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International Journal of Engineering Research and Applications (IJERA) is an open access online peer reviewed international journal that publishes research and review articles in the fields of ...

International Journal of Engineering Research and Applications (IJERA) is an open access online peer reviewed international journal that publishes research and review articles in the fields of Computer Science, Neural Networks, Electrical Engineering, Software Engineering, Information Technology, Mechanical Engineering, Chemical Engineering, Plastic Engineering, Food Technology, Textile Engineering, Nano Technology & science, Power Electronics, Electronics & Communication Engineering, Computational mathematics, Image processing, Civil Engineering, Structural Engineering, Environmental Engineering, VLSI Testing & Low Power VLSI Design etc.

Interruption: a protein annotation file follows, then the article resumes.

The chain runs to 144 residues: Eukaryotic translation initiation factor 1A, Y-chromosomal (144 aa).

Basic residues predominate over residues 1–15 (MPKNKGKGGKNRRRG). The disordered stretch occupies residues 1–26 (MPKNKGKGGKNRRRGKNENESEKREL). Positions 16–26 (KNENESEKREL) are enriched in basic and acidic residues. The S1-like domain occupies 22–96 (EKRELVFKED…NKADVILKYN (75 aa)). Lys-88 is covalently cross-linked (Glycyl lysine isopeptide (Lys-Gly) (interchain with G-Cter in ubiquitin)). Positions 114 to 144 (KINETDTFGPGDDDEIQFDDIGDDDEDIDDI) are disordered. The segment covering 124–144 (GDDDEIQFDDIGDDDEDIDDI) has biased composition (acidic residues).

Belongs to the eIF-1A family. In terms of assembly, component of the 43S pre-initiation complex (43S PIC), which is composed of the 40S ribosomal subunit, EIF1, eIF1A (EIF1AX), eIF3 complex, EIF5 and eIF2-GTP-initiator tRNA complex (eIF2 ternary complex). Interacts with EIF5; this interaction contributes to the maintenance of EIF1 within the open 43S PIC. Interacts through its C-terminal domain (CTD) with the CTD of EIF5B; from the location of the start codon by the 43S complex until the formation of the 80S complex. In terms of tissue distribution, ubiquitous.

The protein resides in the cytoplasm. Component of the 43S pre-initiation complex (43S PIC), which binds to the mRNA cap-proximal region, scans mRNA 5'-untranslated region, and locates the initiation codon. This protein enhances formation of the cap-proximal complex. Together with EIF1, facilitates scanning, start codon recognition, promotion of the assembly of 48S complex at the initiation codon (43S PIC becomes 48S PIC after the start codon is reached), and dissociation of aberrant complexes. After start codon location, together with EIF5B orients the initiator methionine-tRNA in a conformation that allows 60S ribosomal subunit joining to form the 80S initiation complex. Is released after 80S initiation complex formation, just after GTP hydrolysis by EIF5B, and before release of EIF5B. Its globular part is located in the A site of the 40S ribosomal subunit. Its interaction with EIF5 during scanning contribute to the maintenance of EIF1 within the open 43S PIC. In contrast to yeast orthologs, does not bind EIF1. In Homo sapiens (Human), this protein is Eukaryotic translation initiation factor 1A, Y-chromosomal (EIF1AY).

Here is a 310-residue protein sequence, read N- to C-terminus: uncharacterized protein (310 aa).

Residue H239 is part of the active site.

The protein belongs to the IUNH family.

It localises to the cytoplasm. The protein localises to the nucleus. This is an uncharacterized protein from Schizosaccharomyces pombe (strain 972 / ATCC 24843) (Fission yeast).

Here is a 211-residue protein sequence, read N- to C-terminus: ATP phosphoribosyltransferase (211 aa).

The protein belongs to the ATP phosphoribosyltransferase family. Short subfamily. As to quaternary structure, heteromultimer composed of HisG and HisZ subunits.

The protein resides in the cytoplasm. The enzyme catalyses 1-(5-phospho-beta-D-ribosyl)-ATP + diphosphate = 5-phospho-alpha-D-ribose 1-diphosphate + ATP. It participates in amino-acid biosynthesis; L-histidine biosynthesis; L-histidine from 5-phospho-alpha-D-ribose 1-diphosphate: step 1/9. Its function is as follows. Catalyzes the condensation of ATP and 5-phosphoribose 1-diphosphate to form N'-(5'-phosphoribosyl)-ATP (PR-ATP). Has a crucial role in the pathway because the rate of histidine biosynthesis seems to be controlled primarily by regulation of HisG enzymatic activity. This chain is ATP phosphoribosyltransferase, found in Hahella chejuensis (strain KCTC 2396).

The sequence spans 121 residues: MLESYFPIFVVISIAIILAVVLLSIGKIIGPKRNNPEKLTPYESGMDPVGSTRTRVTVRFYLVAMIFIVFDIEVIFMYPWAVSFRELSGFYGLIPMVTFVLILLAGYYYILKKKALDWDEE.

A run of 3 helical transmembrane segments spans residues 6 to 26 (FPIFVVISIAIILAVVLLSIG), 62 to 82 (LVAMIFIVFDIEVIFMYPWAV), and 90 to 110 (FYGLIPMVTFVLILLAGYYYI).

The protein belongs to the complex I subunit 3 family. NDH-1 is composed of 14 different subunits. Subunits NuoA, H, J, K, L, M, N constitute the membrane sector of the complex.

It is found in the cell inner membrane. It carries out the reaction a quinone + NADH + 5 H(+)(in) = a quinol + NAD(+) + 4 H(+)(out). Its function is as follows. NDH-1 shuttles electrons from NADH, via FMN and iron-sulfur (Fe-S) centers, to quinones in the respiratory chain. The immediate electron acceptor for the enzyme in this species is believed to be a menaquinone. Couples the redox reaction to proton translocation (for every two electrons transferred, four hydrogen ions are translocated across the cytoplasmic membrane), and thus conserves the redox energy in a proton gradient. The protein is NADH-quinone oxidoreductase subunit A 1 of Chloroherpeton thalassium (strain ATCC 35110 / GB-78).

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  • Hayder Abd Al-Razzaq Abd / International Journal of Engineering Research and Applications(IJERA) ISSN: 2248-9622 www.ijera.comVol. 3, Issue 3, May-Jun 2013, pp.686-693686 | P a g eFeature Extraction and Based Pixel Classification for Estimationthe Land Cover thematic map using Hyperspectral data*Hayder Abd Al-Razzaq Abd*(Department of Remote Sensing and GIS unit, Civil Engineering, UPM University, Malaysia)ABSTRACTThere are a few studies have been usedthe hyperspectral remotely sensed imageries toidentify the Land use and land cover into UPMUniversity campus. UPM is one of the oldestMalaysian Universities located in the westMalaysia, Selangor state, Serdang it chosen forthis research. High resolution images fromhyperspectral satellite and Google earth havebeen used to conduct this research. The studyarea divided into nine classes (Clear water,Lake, Soil, Roads, Building R- roof, Building C-roof, Building B- roof, Grass, Tree) to estimatethe thematic map of land cover of the UPMcampus, using two algorithms the classificationperformed with Support Vector Machine underfeature extraction classification and Maximumlikelihood under based pixel classification, thendid the comparison between the two techniques.Through the whole study duration. The resultsdemonstrated that the accuracy of SVM is betterthan of Maximum likelihood and the overallaccuracy for SVM and Maximum likelihoodwere 98.23%, 90.48% respectively.Keywords – hyper spectral image, support vectormachine, Maximum likelihood, feature extraction,based pixel classification. land cover.1. INTRODUCTIONLand cover and land use is the discernibleto the Vegetation, Geologic, Anthropogenic orHydrologic features on the earths land surface.Land cover describes the physical state of theearth’s surface and immediate surface in terms ofthe natural environment and the manmadestructures (such as water bodies, vegetation, urbanarea, soils, earth’s surfaces and ground water).These land cover features can be classified usingthe remotely sensed satellite imagery of differentspectral, temporal and spatial resolutions. Landcover mapping using high spectral resolution hasmany advantages, since it helps in different kind ofmapping applications such as speciesidentifications, soil types, mineral classificationsetc. The hyperspectral data has a large number ofcontiguous bands that have high level of spectralresolution. The hyperspectral data processingpossesses both challenges and opportunities forland cover classification. Land cover classificationcan be conducted using various algorithms byprocessing the remotely sensed data into differentthemes. The present research examines andcompares the results obtained from variousclassification algorithms using hyperspectral datafor land cover mapping to find out which algorithmand technique better for such a land cover mapping.2. BACKGROUNDHyperspectral remote sensing (HRS)images can be acquired from different kind ofhyperspectral sensors, such as AVIRIS, EO-1Hyperion, ASIA and HyMap, have revealed verywide usefulness in many applications (environment, agriculture and geosciences).Generally, the hyperspectral remotely sensingimage has massive information and the fine spectralresolution which can capture the subtle differencesbetween the spectral reflectance of differentvegetation species [1], that will make thehyperspectral remote sensing data processing isvery complex in the terms of data uncertainty [2],curse of dimensionality [1] and small samples [3,4],as a result of that it is very difficult to employtraditional or normal type of classification withhyperspectral data with getting as output highperformance. The Huge of any phenomenon thatdetected with hayperspectral imagery leads toserious problem related to decrease the accuracy ofthe classification for this phenomenon to extract theinformation [5]. Support vector machine (SVM)has been shown to outperform classical supervisedclassification algorithms, therefore it has beenrecently used for classification of hyperspectraldata. In comparison with approaches based onempirical risk, which minimize themisclassification error on the training set, structuralrisk minimization seeks the smallest probability ofmisclassifying a previously unseen data pointdrawn randomly from a fixed but unknownprobability distribution. Furthermore, an SVM triesto find an optimal hyperplane that maximizes themargin between classes by using a small number oftraining cases. The basis of the SVM and the resultsof some studies suggest that SVM classificationmay be unaffected by the dimensionality of the dataset, however, some studies have shown that theaccuracy of SVM classification could still beincreased by reducing the dimensionality of thedata set. The SVM has been widely used andpromoted for land-cover classification studies,